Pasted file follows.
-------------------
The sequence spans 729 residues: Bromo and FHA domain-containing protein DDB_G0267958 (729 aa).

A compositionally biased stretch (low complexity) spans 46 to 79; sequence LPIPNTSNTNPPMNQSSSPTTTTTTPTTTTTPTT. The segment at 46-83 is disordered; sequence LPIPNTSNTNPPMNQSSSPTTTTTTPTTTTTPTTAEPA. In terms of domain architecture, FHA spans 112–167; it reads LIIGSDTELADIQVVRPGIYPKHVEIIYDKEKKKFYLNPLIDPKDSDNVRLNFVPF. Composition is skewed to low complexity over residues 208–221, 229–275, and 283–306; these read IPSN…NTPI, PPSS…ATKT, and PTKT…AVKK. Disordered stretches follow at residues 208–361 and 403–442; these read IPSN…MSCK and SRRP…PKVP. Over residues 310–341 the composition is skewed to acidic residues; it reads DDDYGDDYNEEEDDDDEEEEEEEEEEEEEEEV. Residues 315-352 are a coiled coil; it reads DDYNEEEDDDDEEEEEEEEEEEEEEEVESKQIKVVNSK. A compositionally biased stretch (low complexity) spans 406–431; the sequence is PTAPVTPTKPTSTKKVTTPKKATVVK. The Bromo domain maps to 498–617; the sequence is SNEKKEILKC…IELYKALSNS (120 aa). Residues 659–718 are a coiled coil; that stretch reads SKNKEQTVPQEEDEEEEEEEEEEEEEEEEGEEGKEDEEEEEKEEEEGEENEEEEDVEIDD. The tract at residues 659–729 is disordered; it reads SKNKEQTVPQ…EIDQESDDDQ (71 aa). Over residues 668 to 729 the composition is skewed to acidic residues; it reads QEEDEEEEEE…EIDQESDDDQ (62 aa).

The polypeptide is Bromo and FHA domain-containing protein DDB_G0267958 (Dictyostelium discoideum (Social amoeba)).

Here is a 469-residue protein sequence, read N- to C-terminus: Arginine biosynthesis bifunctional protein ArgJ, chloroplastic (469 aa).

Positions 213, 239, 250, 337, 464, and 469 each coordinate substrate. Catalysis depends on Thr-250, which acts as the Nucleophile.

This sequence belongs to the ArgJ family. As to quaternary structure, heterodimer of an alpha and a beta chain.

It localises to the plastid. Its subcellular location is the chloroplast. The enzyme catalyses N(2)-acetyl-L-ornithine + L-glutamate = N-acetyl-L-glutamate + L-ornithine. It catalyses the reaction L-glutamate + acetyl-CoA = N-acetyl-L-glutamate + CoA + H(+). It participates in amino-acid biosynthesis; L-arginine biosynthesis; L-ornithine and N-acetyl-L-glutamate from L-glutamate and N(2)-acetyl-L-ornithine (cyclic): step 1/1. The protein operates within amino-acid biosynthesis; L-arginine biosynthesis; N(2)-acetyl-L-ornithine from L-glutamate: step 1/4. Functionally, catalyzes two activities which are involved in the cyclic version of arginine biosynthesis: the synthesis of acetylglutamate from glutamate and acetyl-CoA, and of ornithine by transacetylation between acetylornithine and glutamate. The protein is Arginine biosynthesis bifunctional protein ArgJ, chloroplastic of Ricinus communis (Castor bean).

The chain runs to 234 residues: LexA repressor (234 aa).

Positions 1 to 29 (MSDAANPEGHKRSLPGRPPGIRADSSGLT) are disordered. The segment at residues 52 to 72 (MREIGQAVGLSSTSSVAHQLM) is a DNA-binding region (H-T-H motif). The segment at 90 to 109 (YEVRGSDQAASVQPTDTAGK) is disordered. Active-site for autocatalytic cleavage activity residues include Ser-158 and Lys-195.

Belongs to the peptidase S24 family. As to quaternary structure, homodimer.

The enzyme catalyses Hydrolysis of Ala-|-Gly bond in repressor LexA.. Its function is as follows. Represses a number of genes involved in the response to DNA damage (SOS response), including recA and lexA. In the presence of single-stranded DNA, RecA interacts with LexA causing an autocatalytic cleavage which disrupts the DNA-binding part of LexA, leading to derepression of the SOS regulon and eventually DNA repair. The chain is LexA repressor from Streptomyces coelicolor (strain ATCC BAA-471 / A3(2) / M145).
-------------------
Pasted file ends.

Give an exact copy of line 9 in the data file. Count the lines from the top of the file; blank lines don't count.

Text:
Positions 1 to 29 (MSDAANPEGHKRSLPGRPPGIRADSSGLT) are disordered. The segment at residues 52 to 72 (MREIGQAVGLSSTSSVAHQLM) is a DNA-binding region (H-T-H motif). The segment at 90 to 109 (YEVRGSDQAASVQPTDTAGK) is disordered. Active-site for autocatalytic cleavage activity residues include Ser-158 and Lys-195.